If you ever watched Chappelle’s Show, you’ve seen the fictionalized account of Clayton Bigsby, the “world’s only black white supremacist.” Well, there are actually others.
Some of these individuals can be found at “The Twelve Tribes,” a religious cult that has thousands of members spread across the world. If the name sounds familiar, it could be because Sinasta J. Colucci wrote a book exposing his experiences there, or because you’ve seen their “yellow delis” around your town.
The strange cult, which has been accused of literal slavery, believes there are “three distinct races of humanity,” according to Colucci, who published Better Than a Turkish Prison: What I Learned From Life in a Religious Cult with Hypatia Press in April of 2019. He added that the three types are “Chamites,” “Shemites,” and “Yaphethites.”
“They distinguish between these three groups by using the highly scientific method (sarcasm) of looking at an individual’s skin color. If you’re black, you’re a Chamite. If you’re white, you’re a Shemite. And if you’re brown or yellow, you’re a Yaphethite,” Colucci wrote in an article on Patheos. “This in and of itself could be seen by reasonable people as racist, or at the very least, extreme ignorance. However, the Twelve Tribes takes it a step further by claiming that God has cursed Chamites (blacks) into slavery to Shemites (whites).”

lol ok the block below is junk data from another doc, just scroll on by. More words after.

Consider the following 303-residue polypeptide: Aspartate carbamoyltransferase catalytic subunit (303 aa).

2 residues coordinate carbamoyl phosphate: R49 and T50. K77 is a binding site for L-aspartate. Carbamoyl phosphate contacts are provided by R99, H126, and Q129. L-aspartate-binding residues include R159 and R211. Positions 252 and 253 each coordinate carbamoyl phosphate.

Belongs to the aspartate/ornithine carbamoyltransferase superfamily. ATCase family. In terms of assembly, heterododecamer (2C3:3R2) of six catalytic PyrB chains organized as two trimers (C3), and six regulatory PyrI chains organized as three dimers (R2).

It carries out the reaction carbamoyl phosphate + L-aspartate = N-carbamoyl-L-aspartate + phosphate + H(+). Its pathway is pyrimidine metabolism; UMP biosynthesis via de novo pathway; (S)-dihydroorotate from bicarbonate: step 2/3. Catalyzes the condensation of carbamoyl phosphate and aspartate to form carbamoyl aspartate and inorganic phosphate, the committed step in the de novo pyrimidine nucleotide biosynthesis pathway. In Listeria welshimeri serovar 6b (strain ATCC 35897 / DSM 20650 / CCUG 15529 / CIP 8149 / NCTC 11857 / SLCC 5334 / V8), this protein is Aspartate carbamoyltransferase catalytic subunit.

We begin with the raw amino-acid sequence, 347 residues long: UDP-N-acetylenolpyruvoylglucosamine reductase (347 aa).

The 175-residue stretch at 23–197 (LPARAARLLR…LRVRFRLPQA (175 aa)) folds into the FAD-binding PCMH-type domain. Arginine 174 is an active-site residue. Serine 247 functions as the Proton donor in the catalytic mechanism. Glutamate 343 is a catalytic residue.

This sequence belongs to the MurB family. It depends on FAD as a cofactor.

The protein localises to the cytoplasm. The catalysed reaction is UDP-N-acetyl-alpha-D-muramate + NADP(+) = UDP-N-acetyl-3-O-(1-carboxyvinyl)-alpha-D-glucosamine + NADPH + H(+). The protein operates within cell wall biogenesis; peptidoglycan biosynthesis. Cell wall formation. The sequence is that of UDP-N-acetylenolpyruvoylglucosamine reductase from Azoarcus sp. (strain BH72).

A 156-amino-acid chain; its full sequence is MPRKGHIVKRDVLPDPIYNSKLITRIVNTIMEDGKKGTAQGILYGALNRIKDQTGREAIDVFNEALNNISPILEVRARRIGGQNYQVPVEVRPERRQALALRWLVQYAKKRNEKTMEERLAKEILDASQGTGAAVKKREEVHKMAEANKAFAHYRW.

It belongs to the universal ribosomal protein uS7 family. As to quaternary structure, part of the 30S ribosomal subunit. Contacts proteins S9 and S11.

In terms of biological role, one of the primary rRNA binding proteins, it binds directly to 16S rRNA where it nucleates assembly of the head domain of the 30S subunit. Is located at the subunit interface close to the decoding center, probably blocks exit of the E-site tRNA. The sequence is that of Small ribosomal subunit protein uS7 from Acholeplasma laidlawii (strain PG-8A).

In his memoir on the experiences with the racist cult, Colucci, a mixed-race man born in Detroit, also tells the story of a man who goes by the name Yohannan Abraham, a black leader of the Twelve Tribes who openly supports the idea that the black race is subservient to the white men. Colucci has also recounted this story to the Southern Poverty Law Center.
In Better Than A Turkish Prison, Colucci tells about his experience – as an indoctrinated member – meeting the black leader known as Abraham. He says he wanted badly to believe the community he had become a part of wasn’t actually racist. Here’s an excerpt from the tell-all book about the cult:
“Yohannan Abraham was an older black man with a rat-tail for a ponytail. He had joined the community in Chattanooga, way back in the very beginning. He was thin-bodied, sharp-minded, and spoke with a fiery passion. He’d often told stories about Nathan Bedford Forrest, who’d founded the Ku Klux Klan. Yohannan Abraham believed that Nathan Bedford Forrest was a righteous man, and he believed that the KKK, in its early days, had a righteous purpose… Now, I had watched The Chapelle Show before joining the community. It had been one of my favorite shows. So, admittedly, the image of Chapelle’s black white supremacist was lingering in the back of my mind when I was listening to this older black man glorify Nathan Bedford Forrest and the KKK, but I would never have told anybody that.”
The book goes deeper into the dynamics of this cult and racial issues, but I felt this story was worth highlighting on its own. If you decide to check it out, I hope you’ll leave a review!
David G. McAfee